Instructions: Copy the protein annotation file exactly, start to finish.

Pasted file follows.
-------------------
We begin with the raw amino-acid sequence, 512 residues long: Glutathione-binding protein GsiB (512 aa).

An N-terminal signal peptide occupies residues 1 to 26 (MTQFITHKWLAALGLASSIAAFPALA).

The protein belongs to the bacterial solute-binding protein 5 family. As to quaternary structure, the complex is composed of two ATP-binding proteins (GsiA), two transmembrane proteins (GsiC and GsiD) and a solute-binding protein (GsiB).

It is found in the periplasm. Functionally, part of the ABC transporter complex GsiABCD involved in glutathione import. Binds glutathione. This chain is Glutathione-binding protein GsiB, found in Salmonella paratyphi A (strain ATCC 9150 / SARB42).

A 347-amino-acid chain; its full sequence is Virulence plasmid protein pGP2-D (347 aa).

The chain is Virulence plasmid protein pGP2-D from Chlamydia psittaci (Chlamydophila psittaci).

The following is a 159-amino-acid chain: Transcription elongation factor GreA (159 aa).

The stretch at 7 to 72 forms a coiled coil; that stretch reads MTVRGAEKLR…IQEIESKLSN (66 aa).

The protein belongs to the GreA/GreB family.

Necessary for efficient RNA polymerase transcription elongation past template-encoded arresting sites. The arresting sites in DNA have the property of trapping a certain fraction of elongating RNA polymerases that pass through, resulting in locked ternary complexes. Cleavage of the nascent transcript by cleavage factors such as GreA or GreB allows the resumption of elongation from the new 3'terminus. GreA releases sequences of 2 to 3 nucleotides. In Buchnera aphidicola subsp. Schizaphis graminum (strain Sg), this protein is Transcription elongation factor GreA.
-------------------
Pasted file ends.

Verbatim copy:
We begin with the raw amino-acid sequence, 512 residues long: Glutathione-binding protein GsiB (512 aa).

An N-terminal signal peptide occupies residues 1 to 26 (MTQFITHKWLAALGLASSIAAFPALA).

The protein belongs to the bacterial solute-binding protein 5 family. As to quaternary structure, the complex is composed of two ATP-binding proteins (GsiA), two transmembrane proteins (GsiC and GsiD) and a solute-binding protein (GsiB).

It is found in the periplasm. Functionally, part of the ABC transporter complex GsiABCD involved in glutathione import. Binds glutathione. This chain is Glutathione-binding protein GsiB, found in Salmonella paratyphi A (strain ATCC 9150 / SARB42).

A 347-amino-acid chain; its full sequence is Virulence plasmid protein pGP2-D (347 aa).

The chain is Virulence plasmid protein pGP2-D from Chlamydia psittaci (Chlamydophila psittaci).

The following is a 159-amino-acid chain: Transcription elongation factor GreA (159 aa).

The stretch at 7 to 72 forms a coiled coil; that stretch reads MTVRGAEKLR…IQEIESKLSN (66 aa).

The protein belongs to the GreA/GreB family.

Necessary for efficient RNA polymerase transcription elongation past template-encoded arresting sites. The arresting sites in DNA have the property of trapping a certain fraction of elongating RNA polymerases that pass through, resulting in locked ternary complexes. Cleavage of the nascent transcript by cleavage factors such as GreA or GreB allows the resumption of elongation from the new 3'terminus. GreA releases sequences of 2 to 3 nucleotides. In Buchnera aphidicola subsp. Schizaphis graminum (strain Sg), this protein is Transcription elongation factor GreA.